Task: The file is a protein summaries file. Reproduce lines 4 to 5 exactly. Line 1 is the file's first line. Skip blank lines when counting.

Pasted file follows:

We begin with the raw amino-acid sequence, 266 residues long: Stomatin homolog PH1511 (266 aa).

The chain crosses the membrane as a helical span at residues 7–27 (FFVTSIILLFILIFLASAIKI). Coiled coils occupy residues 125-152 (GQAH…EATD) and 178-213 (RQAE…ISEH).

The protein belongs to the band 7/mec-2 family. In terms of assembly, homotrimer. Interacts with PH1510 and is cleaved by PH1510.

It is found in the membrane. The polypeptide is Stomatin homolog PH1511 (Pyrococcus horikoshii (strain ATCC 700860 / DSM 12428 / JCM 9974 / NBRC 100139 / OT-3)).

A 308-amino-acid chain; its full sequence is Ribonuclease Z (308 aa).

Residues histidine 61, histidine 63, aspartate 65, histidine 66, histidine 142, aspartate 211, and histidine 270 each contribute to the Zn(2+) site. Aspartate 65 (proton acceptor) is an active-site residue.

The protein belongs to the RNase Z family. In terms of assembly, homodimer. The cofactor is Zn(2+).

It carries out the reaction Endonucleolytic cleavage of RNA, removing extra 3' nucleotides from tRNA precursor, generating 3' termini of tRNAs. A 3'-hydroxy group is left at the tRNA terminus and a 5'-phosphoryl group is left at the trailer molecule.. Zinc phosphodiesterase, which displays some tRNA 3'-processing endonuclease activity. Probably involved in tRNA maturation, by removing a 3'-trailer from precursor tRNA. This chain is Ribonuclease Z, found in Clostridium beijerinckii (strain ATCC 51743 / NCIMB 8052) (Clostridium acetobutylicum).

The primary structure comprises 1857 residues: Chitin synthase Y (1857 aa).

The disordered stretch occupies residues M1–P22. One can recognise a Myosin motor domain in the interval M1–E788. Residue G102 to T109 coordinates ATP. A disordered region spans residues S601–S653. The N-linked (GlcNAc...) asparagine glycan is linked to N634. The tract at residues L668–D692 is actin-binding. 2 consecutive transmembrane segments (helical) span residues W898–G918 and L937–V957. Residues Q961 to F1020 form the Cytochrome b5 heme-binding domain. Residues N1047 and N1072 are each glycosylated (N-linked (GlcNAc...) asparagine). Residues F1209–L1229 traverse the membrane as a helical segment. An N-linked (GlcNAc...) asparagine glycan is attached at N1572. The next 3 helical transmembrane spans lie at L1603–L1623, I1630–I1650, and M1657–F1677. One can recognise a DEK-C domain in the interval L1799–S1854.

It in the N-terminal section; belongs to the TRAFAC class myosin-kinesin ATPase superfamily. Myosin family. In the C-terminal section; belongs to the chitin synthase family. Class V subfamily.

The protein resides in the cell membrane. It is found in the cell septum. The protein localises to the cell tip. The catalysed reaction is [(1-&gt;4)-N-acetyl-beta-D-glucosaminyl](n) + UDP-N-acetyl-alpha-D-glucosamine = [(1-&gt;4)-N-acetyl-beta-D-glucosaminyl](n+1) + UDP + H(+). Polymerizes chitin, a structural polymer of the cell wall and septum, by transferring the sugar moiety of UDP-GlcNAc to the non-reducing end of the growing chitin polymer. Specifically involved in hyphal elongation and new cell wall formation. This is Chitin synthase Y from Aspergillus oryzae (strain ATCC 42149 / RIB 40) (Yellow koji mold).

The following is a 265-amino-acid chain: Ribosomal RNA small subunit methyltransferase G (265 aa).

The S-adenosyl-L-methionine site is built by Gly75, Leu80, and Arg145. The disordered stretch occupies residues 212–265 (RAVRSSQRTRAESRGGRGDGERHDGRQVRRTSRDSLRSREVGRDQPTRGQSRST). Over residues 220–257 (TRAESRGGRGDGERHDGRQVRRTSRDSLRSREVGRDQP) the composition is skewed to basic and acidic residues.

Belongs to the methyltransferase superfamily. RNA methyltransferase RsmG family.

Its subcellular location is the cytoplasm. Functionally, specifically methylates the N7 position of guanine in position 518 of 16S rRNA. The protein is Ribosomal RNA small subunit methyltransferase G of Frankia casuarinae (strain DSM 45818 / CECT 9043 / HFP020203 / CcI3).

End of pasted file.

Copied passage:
It is found in the membrane. The polypeptide is Stomatin homolog PH1511 (Pyrococcus horikoshii (strain ATCC 700860 / DSM 12428 / JCM 9974 / NBRC 100139 / OT-3)).

A 308-amino-acid chain; its full sequence is Ribonuclease Z (308 aa).